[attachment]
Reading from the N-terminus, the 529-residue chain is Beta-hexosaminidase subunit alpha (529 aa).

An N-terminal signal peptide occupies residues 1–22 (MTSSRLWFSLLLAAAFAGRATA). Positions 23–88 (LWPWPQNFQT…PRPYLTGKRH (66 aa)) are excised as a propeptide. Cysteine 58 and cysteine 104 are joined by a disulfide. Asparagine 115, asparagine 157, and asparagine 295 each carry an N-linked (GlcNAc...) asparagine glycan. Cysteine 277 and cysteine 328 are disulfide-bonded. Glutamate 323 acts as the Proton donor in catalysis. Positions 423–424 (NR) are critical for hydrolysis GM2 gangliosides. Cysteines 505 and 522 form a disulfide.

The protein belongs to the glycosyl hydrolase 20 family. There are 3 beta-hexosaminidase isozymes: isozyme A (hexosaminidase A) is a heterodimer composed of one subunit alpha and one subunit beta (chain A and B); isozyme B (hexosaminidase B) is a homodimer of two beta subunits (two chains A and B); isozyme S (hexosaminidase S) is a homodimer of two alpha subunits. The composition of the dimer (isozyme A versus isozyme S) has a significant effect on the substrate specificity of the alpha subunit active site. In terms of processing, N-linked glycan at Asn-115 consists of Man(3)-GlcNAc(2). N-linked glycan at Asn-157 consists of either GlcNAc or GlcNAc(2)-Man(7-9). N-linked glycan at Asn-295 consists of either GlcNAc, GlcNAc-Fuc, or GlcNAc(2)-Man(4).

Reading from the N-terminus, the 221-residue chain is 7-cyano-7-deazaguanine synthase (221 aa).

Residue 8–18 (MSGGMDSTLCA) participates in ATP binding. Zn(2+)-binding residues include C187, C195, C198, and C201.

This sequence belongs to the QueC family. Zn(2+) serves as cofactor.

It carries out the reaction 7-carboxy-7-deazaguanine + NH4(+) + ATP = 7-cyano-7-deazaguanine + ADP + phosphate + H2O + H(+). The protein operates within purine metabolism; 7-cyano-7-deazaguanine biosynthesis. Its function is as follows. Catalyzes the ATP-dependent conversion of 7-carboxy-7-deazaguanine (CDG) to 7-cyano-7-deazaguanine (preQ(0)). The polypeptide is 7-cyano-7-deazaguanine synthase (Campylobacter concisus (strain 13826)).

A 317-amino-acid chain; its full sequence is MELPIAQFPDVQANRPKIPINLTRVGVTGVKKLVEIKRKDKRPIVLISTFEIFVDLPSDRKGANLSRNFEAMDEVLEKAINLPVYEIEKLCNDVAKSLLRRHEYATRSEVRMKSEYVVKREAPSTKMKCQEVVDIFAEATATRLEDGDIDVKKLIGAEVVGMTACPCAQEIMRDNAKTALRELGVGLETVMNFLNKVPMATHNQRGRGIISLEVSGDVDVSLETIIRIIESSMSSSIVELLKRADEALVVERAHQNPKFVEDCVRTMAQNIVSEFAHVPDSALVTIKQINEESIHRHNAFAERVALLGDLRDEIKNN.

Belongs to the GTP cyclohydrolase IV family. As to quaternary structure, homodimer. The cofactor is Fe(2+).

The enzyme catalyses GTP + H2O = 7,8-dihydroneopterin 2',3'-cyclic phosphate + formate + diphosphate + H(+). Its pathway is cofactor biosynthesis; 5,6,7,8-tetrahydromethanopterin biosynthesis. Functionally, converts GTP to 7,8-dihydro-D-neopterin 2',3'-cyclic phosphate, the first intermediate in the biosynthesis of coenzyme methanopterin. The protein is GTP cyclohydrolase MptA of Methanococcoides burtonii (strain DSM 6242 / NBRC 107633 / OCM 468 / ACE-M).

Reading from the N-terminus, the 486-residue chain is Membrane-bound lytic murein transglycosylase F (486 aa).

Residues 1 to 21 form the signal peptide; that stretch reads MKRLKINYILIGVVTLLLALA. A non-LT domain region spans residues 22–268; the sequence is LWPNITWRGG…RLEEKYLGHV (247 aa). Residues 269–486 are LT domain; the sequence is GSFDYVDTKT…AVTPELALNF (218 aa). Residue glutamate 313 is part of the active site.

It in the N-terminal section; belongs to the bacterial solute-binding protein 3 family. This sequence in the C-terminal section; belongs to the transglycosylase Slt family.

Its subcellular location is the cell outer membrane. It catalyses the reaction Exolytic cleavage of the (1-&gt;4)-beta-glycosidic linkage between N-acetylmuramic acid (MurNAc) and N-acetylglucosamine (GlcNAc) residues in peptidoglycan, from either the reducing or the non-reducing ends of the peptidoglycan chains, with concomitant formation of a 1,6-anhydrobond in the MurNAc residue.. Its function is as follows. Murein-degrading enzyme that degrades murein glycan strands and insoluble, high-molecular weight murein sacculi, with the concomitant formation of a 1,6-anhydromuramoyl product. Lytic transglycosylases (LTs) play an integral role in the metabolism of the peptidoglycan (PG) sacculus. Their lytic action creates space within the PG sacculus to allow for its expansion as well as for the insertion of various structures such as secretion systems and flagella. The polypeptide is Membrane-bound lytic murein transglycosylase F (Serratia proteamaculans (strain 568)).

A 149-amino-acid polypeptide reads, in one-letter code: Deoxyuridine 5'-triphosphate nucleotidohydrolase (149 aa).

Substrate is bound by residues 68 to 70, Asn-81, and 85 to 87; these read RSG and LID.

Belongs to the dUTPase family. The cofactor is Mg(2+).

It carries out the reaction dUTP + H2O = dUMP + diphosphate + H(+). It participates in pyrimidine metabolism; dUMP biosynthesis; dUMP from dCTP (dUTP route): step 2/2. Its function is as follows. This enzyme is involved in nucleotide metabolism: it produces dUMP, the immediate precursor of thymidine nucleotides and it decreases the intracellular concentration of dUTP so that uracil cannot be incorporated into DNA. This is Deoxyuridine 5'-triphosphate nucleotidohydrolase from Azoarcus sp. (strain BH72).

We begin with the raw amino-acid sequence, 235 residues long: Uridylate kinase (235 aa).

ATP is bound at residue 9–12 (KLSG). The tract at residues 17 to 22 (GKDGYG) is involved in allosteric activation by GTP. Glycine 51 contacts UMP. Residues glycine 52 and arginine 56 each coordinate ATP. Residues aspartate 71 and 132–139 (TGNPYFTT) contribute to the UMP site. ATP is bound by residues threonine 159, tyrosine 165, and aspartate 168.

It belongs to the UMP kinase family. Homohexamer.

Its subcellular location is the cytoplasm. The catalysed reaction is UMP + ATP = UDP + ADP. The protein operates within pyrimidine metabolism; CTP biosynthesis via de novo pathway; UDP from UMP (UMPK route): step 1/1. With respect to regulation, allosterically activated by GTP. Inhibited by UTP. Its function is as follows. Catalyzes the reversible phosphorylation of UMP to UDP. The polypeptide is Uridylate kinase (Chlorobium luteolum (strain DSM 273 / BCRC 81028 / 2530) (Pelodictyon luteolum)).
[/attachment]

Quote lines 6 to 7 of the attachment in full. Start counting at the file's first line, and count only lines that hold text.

This sequence belongs to the QueC family. Zn(2+) serves as cofactor.

It carries out the reaction 7-carboxy-7-deazaguanine + NH4(+) + ATP = 7-cyano-7-deazaguanine + ADP + phosphate + H2O + H(+). The protein operates within purine metabolism; 7-cyano-7-deazaguanine biosynthesis. Its function is as follows. Catalyzes the ATP-dependent conversion of 7-carboxy-7-deazaguanine (CDG) to 7-cyano-7-deazaguanine (preQ(0)). The polypeptide is 7-cyano-7-deazaguanine synthase (Campylobacter concisus (strain 13826)).